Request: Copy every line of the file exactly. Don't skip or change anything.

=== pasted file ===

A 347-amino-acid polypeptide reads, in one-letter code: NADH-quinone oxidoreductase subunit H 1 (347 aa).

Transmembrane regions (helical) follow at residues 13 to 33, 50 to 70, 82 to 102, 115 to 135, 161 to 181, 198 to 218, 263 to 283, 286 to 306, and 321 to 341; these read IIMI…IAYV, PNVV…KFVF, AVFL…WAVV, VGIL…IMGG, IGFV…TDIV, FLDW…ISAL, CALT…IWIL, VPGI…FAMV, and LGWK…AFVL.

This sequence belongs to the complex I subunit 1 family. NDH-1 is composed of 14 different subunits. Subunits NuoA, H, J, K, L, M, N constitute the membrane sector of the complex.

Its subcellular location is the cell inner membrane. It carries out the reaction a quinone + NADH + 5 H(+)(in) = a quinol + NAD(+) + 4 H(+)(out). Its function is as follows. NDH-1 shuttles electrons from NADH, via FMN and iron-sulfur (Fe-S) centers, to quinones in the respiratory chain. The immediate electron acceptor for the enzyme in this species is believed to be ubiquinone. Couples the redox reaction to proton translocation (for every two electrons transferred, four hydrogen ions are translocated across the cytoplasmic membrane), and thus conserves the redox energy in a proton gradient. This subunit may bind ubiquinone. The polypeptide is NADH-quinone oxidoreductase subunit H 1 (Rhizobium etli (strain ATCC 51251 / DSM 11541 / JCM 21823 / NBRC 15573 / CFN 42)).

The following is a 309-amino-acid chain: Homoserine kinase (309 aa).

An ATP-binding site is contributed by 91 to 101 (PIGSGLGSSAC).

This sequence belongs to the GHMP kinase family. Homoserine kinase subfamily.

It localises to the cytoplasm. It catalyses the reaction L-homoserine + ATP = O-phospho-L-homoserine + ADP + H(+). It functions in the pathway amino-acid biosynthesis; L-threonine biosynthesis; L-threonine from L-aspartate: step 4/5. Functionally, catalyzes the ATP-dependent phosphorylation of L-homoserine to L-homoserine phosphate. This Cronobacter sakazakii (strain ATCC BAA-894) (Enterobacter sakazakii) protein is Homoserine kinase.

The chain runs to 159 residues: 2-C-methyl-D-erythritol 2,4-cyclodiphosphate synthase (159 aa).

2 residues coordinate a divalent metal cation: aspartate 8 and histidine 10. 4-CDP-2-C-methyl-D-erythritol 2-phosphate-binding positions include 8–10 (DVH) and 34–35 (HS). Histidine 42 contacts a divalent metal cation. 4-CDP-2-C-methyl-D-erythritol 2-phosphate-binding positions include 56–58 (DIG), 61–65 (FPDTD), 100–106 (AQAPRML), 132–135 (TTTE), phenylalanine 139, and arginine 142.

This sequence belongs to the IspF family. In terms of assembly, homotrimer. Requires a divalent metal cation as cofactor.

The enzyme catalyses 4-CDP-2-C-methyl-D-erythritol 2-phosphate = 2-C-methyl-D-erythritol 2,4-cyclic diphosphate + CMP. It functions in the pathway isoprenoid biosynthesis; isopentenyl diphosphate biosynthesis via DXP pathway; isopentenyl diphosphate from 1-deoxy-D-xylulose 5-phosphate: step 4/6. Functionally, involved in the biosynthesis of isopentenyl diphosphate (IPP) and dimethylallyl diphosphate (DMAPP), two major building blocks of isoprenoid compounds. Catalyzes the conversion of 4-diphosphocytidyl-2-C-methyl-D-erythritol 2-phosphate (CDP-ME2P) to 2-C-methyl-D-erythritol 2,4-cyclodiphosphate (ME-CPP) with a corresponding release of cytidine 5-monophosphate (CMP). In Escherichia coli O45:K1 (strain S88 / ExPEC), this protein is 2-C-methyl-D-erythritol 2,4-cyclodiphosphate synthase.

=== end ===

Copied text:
A 347-amino-acid polypeptide reads, in one-letter code: NADH-quinone oxidoreductase subunit H 1 (347 aa).

Transmembrane regions (helical) follow at residues 13 to 33, 50 to 70, 82 to 102, 115 to 135, 161 to 181, 198 to 218, 263 to 283, 286 to 306, and 321 to 341; these read IIMI…IAYV, PNVV…KFVF, AVFL…WAVV, VGIL…IMGG, IGFV…TDIV, FLDW…ISAL, CALT…IWIL, VPGI…FAMV, and LGWK…AFVL.

This sequence belongs to the complex I subunit 1 family. NDH-1 is composed of 14 different subunits. Subunits NuoA, H, J, K, L, M, N constitute the membrane sector of the complex.

Its subcellular location is the cell inner membrane. It carries out the reaction a quinone + NADH + 5 H(+)(in) = a quinol + NAD(+) + 4 H(+)(out). Its function is as follows. NDH-1 shuttles electrons from NADH, via FMN and iron-sulfur (Fe-S) centers, to quinones in the respiratory chain. The immediate electron acceptor for the enzyme in this species is believed to be ubiquinone. Couples the redox reaction to proton translocation (for every two electrons transferred, four hydrogen ions are translocated across the cytoplasmic membrane), and thus conserves the redox energy in a proton gradient. This subunit may bind ubiquinone. The polypeptide is NADH-quinone oxidoreductase subunit H 1 (Rhizobium etli (strain ATCC 51251 / DSM 11541 / JCM 21823 / NBRC 15573 / CFN 42)).

The following is a 309-amino-acid chain: Homoserine kinase (309 aa).

An ATP-binding site is contributed by 91 to 101 (PIGSGLGSSAC).

This sequence belongs to the GHMP kinase family. Homoserine kinase subfamily.

It localises to the cytoplasm. It catalyses the reaction L-homoserine + ATP = O-phospho-L-homoserine + ADP + H(+). It functions in the pathway amino-acid biosynthesis; L-threonine biosynthesis; L-threonine from L-aspartate: step 4/5. Functionally, catalyzes the ATP-dependent phosphorylation of L-homoserine to L-homoserine phosphate. This Cronobacter sakazakii (strain ATCC BAA-894) (Enterobacter sakazakii) protein is Homoserine kinase.

The chain runs to 159 residues: 2-C-methyl-D-erythritol 2,4-cyclodiphosphate synthase (159 aa).

2 residues coordinate a divalent metal cation: aspartate 8 and histidine 10. 4-CDP-2-C-methyl-D-erythritol 2-phosphate-binding positions include 8–10 (DVH) and 34–35 (HS). Histidine 42 contacts a divalent metal cation. 4-CDP-2-C-methyl-D-erythritol 2-phosphate-binding positions include 56–58 (DIG), 61–65 (FPDTD), 100–106 (AQAPRML), 132–135 (TTTE), phenylalanine 139, and arginine 142.

This sequence belongs to the IspF family. In terms of assembly, homotrimer. Requires a divalent metal cation as cofactor.

The enzyme catalyses 4-CDP-2-C-methyl-D-erythritol 2-phosphate = 2-C-methyl-D-erythritol 2,4-cyclic diphosphate + CMP. It functions in the pathway isoprenoid biosynthesis; isopentenyl diphosphate biosynthesis via DXP pathway; isopentenyl diphosphate from 1-deoxy-D-xylulose 5-phosphate: step 4/6. Functionally, involved in the biosynthesis of isopentenyl diphosphate (IPP) and dimethylallyl diphosphate (DMAPP), two major building blocks of isoprenoid compounds. Catalyzes the conversion of 4-diphosphocytidyl-2-C-methyl-D-erythritol 2-phosphate (CDP-ME2P) to 2-C-methyl-D-erythritol 2,4-cyclodiphosphate (ME-CPP) with a corresponding release of cytidine 5-monophosphate (CMP). In Escherichia coli O45:K1 (strain S88 / ExPEC), this protein is 2-C-methyl-D-erythritol 2,4-cyclodiphosphate synthase.